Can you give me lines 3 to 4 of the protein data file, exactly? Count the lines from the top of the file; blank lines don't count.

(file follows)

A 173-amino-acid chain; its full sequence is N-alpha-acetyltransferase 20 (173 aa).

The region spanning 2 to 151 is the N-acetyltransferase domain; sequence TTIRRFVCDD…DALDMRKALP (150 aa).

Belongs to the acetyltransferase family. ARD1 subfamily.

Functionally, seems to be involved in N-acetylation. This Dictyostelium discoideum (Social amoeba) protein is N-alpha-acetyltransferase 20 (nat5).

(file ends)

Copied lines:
Belongs to the acetyltransferase family. ARD1 subfamily.

Functionally, seems to be involved in N-acetylation. This Dictyostelium discoideum (Social amoeba) protein is N-alpha-acetyltransferase 20 (nat5).